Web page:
If your mind is one with Nichiren, you must be one of the Bodhisattvas of the Earth. (Gosho, p. 666)
The Daishonin explains that our behavior to stand up and do shakubuku as much as possible is truly the behavior of the followers of the Bodhisattvas of the Earth, who are one in mind with Nichiren Daishonin. We must carry out this behavior as we aspire to achieve happiness for all mankind and establish a peaceful Buddha land.
In 1990, on the occasion of the 700th anniversary of the establishment of Taisekiji, we held the great general tozan pilgrimage of 30,000 Hokkeko believers at the Head Temple. At the time, Sixty-seventh High Priest Nikken Shonin explained the following to us:
All of you, the Hokkeko believers, are the karmic associates of the Bodhisattvas of the Earth.
It is critically important for us to develop the conviction that each one of us is a follower of the Bodhisattvas of the Earth. Based on this conviction, let's advance with devotion and carry out sincere Gongyo, Shodai, and compassionate shakubuku.
High Priest Nichinyo Shonin stated:
Shakubuku is an important mission given to us as the priests and lay believers of Nichiren Shoshu. In other words, it is a critical mission that we must achieve, as followers of the Bodhisattvas of the Earth….When we look at the confusion and delusion in the world around us today, we must understand that it is most essential for each and every one of us to steadfastly do shakubuku at this time. Then, shakubuku will lead us to achieve our individual joy and secure true happiness in our nation and in the entire world, without fail, based on the principle of the oneness of life and its environment (eshō funi). (Dainichiren, No. 769, p. 39)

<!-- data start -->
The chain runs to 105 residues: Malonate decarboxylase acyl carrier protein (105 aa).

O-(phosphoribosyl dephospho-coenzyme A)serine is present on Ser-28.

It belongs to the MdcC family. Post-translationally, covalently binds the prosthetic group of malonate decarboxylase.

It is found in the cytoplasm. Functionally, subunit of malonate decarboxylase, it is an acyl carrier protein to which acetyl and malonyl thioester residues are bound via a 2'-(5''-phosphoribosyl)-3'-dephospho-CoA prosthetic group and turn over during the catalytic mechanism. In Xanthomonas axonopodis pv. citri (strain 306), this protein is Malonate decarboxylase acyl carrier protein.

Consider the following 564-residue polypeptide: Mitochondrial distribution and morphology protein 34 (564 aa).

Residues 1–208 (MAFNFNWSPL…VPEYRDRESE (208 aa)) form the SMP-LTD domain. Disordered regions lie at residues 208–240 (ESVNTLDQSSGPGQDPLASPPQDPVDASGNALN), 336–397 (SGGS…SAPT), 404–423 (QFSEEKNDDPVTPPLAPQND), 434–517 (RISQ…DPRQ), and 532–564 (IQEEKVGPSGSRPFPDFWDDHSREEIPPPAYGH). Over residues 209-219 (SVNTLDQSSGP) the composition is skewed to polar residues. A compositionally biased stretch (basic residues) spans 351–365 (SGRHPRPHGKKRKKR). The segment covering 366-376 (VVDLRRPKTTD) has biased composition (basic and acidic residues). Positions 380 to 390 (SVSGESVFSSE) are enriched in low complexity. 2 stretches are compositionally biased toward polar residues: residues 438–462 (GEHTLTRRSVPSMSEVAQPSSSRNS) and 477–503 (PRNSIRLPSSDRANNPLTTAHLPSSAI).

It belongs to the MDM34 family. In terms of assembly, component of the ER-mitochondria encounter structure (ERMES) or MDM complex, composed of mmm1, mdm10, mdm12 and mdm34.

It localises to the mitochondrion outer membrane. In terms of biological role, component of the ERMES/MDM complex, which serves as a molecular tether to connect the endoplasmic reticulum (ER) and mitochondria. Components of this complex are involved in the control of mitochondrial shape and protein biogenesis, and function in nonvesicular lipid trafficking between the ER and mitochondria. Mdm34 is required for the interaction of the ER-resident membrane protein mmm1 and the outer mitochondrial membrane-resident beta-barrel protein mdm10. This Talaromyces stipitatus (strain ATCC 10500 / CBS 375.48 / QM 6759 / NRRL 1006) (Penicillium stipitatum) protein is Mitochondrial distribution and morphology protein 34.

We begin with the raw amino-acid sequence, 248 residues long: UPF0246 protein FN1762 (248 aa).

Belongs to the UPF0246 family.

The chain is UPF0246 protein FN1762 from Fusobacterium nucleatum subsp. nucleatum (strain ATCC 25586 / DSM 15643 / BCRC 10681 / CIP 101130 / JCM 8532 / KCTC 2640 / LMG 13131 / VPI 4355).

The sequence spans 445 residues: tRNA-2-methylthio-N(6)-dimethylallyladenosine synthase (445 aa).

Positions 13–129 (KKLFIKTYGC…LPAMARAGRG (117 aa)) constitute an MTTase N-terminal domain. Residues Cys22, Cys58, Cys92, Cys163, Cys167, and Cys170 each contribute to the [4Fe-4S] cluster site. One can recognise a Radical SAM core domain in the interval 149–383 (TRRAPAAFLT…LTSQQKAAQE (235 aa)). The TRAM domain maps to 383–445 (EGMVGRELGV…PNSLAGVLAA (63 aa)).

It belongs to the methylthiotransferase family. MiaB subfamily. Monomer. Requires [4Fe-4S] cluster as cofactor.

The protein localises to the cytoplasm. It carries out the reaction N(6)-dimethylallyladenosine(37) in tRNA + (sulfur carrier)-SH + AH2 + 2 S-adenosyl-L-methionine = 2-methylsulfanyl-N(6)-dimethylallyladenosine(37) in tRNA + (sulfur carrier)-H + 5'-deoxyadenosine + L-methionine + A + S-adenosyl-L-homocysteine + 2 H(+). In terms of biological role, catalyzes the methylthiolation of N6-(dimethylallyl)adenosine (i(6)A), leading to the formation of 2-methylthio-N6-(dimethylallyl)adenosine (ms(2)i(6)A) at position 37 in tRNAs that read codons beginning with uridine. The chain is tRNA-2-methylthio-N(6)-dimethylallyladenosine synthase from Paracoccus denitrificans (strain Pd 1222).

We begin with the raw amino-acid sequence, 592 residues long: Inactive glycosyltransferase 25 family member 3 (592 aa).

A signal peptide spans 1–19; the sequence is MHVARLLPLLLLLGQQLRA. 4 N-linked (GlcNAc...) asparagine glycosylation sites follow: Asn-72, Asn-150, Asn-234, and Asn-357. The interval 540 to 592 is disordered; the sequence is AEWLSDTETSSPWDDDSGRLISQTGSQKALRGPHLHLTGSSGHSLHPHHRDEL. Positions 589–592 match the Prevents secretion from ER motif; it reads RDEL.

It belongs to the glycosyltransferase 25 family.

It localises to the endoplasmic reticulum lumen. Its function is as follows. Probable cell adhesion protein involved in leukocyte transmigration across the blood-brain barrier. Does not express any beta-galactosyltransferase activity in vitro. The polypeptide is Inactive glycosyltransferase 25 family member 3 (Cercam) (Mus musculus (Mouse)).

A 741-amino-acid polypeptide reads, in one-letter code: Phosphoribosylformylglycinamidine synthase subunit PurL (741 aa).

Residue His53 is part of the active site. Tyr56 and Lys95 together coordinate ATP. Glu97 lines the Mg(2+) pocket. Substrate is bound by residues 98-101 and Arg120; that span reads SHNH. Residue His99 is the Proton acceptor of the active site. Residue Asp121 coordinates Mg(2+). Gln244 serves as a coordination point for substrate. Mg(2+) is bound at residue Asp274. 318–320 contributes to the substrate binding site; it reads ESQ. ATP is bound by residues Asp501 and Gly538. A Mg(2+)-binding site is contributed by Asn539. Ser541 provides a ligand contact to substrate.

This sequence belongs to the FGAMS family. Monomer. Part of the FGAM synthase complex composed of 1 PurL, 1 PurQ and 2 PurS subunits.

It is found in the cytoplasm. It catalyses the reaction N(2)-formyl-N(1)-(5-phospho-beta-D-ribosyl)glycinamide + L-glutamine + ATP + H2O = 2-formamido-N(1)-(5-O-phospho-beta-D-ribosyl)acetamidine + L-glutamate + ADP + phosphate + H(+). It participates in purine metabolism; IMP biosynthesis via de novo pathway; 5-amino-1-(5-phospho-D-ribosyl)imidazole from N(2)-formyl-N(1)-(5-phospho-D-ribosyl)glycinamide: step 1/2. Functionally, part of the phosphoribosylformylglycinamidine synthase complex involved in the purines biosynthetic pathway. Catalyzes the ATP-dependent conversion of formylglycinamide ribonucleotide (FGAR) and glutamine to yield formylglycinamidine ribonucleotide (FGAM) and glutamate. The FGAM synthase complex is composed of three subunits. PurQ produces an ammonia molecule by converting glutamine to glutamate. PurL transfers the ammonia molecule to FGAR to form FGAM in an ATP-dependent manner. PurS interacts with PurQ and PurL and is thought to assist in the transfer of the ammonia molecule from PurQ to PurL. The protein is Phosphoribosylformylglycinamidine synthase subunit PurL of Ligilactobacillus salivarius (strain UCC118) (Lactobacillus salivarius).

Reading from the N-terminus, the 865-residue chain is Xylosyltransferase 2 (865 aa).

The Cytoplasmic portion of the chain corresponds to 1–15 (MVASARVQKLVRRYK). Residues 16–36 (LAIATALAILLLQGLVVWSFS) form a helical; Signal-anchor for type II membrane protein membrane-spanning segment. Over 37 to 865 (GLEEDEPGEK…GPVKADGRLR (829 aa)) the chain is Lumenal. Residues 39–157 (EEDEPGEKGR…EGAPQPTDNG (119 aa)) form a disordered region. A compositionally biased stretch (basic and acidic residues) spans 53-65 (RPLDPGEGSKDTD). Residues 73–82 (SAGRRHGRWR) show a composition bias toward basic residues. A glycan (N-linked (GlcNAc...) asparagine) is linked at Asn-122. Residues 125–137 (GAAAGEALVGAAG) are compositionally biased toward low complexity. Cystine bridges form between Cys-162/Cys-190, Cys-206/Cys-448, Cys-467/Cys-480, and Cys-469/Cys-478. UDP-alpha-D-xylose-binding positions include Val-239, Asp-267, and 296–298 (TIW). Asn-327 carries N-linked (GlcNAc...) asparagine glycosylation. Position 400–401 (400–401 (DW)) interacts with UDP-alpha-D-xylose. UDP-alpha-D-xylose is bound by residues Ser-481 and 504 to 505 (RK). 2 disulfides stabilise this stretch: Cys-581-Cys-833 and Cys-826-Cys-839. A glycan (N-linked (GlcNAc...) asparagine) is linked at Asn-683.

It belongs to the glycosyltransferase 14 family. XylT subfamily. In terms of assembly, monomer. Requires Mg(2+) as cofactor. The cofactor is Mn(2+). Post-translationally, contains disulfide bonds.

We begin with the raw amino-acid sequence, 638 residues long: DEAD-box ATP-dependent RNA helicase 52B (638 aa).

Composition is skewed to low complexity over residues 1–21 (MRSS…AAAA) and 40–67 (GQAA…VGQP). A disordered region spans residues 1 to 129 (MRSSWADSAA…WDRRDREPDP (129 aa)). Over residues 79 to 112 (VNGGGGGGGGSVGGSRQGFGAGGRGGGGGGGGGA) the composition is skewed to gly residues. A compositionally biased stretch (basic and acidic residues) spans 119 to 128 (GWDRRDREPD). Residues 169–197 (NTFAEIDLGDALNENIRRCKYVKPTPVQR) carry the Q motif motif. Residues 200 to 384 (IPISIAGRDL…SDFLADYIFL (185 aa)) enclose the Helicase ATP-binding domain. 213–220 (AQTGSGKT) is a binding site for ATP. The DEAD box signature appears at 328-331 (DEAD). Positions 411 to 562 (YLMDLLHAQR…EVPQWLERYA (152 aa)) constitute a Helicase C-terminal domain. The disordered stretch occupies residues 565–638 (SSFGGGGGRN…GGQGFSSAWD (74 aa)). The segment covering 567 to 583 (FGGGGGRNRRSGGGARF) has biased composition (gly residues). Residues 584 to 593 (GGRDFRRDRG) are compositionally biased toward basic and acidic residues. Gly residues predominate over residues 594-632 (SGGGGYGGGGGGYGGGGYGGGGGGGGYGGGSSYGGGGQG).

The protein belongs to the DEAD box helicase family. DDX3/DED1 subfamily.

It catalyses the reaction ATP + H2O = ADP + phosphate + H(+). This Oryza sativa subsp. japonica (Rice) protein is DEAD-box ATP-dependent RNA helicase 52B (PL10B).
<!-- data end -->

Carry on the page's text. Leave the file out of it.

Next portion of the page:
The principle of the three rules of preaching: the robe, the throne, and the room is expounded in the Teachers of the Law (Hosshi; tenth) chapter of the Lotus Sutra. This principle expounds on the correct attitude that we must nurture in our performance of shakubuku.
In the Orally Transmitted Teachings (Ongi kuden), Nichiren Daishonin states:
The robe refers to wearing the clothing of gentleness and forbearance. This is the meaning of "donning the armor of forbearance." The throne signifies devoting oneself to the practice without begrudging one's life. This means to reside in the seat of emptiness, liberating oneself from all illusions. The room denotes propagating the true Law with great compassion. (Gosho, p. 1750)